Ashley and Fuller: A Guide Dog Story

Ashley and Fuller navigating a pedestrian path made in the midst of heavy construction in Washington DC; an orange barricade is on their right with a concrete barricade on the left; buildings are in view beyond the barriers on the right and in the distance.

Ashley and Fuller: A Guide Dog Story

High school was when I knew that I wanted to have a guide dog someday.

I had seen a presentation about them and had a chance to walk with one. I loved walking down the sidewalk maneuvering around obstacles, breezing my way through an intersection. Having the harness in my hand and walking with a dog felt amazing to me.

In July 2014, I went to Guiding Eyes for the Blind. I counted down the days until June 28, when I would be flying up to New York and eagerly awaiting the day that all students wait for: Dog Day. This is where, after finding out the gender and name of the dog, students go to their rooms on campus, and the trainer brings in the dog that has been selected for them. A dog is chosen for a person based on their lifestyle, such as being a city traveler or country traveler. And they also match based on pace. Three days later, on July 1, I was matched with a handsome yellow Labrador named Fuller. That day just also happens to be his birthday.

When receiving your dog, you have to put a lot of hard work and devotion into building a bond, but it is so worth it. Patience and consistency are key when starting out building the team. The more consistent you are in the beginning, the better off things will be down the road. Patience is important because, after all, it is a dog, not a robot.

When I first got Fuller, he put the brakes on really quickly at curbs; and any new place we would go, he would almost run with excitement. My trainer and I had to work on slowing him down and showing him what pace I needed him to be at. About a week into our training, he started to understand what I wanted from him. It takes six months to a year to build a bond.

Fast forward to a year later, we finally had a rhythm, and Fuller loved his job. Any new place we would go, he knew what pace he needed to be at for me, and he did not pull my arm off like he did in the beginning. He would love it when I would teach him to target things such as a specific door. As I would say, “Fuller, to the door.” or whatever I wanted him to find, he would head toward it with enthusiasm, wagging his tail in the process as if to say, “I got this!”

I trusted him with my life. If we were crossing a street and a car came out of nowhere, I knew that he would pull me out of harm’s way. Quite a few traffic checks did happen over our years of partnership.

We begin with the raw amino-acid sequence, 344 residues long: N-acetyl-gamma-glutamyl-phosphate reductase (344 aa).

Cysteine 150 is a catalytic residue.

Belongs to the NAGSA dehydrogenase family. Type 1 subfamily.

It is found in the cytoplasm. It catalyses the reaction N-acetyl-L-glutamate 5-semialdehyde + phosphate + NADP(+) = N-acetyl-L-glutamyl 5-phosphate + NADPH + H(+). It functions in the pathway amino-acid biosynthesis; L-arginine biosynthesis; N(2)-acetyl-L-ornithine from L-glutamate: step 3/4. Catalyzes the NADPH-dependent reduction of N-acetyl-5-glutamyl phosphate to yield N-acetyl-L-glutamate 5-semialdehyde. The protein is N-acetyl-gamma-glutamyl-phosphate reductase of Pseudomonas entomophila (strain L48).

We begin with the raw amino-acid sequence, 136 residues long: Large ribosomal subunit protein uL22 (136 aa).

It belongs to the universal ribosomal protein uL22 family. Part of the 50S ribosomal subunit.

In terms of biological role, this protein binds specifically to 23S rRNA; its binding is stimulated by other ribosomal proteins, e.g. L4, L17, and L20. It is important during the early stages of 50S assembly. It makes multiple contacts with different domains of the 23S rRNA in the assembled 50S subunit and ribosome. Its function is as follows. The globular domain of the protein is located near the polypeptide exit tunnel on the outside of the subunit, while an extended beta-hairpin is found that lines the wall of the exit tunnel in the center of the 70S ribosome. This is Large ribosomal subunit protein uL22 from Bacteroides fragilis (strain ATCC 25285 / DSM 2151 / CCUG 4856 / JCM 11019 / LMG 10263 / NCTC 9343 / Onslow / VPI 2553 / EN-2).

For me, having a guide dog is truly rewarding! Fuller was so much more than my eyes. He was my best friend, and I loved having him by my side, his eyes guiding me all over this world: from France, to Spain, to Portugal, and back. We wandered as one.

Shortly after we celebrated our five years together and his birthday, Fuller let me know that he was ready to retire and hang up his uniform. His way of showing me was by not wanting to work in unfamiliar areas and not wanting to cross streets, even though I knew we had the right of way.

Retiring a dog is never easy. He is my first. It comes with a lot of emotions for many reasons. One is that I simply miss working with him. I also wondered whether I could possibly love and work with another dog? The answer to that is yes. My heart does have room to love and build a bond to work with another one.

For five years Fuller gave his all and loved every second working. Now it is time for me to do something for him in return, and that is to retire him. He deserves it. He deserves to be a dog full time now and not just when the harness is off for the day. So, I have done just that.

At this time I am not able to take care of two dogs when I get my second one. So, soon Fuller will be returning to his puppy raiser. And, while it is the hardest thing that I have had to do, it’s important to do what is right for the dog. And, in the meantime, I will use my long white cane to navigate the world.

Fuller is going to where he will be loved and taken care of just like I want him to be. That is what gives me peace and joy through my time of sadness. My heart is full. Happy National Guide Dog Month to those who have one. A bond between a handler and dog is like no other!    

—Ashley Alvey